Monday, October 31, 2005

Autumn

Lord: it is time. The huge summer has gone by.
Now overlap the sundials with your shadows,
and on the meadows let the wind go free.

Command the fruits to swell on tree and vine;
grant them a few more warm transparent days,
urge them on to fulfillment then, and press
the final sweetness into the heavy wine.

Whoever has no house now, will never have one.
Whoever is alone will stay alone,
will sit, read, write long letters through the evening,
and wander on the boulevards, up and down,
restlessly, while the dry leaves are blowing.

- Rainer Maria Rilke (trans: Stephen Mitchell)

This has to be one of the best things Rilke ever wrote. What I love about this poem (and about Mitchell's translation of it - for alternate translations, see here) is the bluntness, the uncomprising air of a stated fact. Rilke's autumn is no season of mist and mellow fruitfulness, it is the beginning of an end from which there is no appeal. The very abruptness of the lines here ("Herr: es ist Zeit."; "Wer jetzt kein Haus hat, baut sich keines mehr. / Wer jetzt allein ist, wird es lange bleiben") makes this is a tough, almost brutal poem, a poem of barrenness, a premonition of the coming winter.

6 comments:

Cheshire Cat said...

Odd. It is the human being commanding the Lord here, seeking poetic solace in the sureness of his fate. And while summer is presented as drowsy, inertial, the fall is marked by loneliness and restlessness - perhaps a more conducive state of being for the writer...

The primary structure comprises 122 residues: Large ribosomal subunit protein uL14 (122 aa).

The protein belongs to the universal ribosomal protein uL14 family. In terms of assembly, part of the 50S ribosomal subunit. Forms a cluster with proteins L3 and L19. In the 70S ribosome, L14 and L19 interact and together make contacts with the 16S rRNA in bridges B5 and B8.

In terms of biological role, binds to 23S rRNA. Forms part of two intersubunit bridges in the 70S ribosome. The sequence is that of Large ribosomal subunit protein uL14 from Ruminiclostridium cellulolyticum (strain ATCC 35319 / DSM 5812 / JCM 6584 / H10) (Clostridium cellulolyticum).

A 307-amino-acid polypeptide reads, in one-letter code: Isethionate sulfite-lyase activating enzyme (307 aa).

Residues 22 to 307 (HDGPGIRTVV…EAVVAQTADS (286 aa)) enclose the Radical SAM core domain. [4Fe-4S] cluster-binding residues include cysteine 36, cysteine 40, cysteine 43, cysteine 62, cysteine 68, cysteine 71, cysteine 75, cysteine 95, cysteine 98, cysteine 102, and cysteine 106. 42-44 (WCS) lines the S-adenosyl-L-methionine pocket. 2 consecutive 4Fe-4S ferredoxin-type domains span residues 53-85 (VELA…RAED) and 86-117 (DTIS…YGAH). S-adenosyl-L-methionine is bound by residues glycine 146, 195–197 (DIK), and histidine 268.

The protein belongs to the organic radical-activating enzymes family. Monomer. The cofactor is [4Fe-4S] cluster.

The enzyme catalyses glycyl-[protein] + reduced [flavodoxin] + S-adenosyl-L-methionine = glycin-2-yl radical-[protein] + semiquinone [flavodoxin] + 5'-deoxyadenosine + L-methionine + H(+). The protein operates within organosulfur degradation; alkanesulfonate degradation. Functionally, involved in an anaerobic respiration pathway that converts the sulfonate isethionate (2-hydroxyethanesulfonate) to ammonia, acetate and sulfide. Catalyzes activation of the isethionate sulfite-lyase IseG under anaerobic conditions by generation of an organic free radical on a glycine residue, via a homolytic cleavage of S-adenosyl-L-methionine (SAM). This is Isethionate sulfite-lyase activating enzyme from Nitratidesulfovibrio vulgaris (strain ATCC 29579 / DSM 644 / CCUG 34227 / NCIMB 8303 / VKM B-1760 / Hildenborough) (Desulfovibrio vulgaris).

Falstaff said...

Cat: Not quite a command, I would think, more an insistent request - kind of like the whole "Batter my heart, three-personed god" thing.

Oh, and while I agree with Fall being lonely and restless, I'm not sure about the summer being drowsy - calm and unfrenzied certainly, but drowsy? I don't know.

Cheshire Cat said...

Ah, so this is a drowsy Cat, easily confused. Summer's catnap to me.

Excuse me now, I'm feeling restless...

Mrudula said...

Early Spring

Harshness vanished. A sudden softness
has replaced the meadows' wintry grey.
Little rivulets of water changed
their singing accents. Tendernesses,

hesitantly, reach toward the earth
from space, and country lanes are showing
these unexpected subtle risings
that find expression in the empty trees.


Translated by Albert Ernest Flemming

sa re ga ma said...

Hast du das Link die originale Gedichte auf Deutsch?

Anonymous said...

That's a great story. Waiting for more. »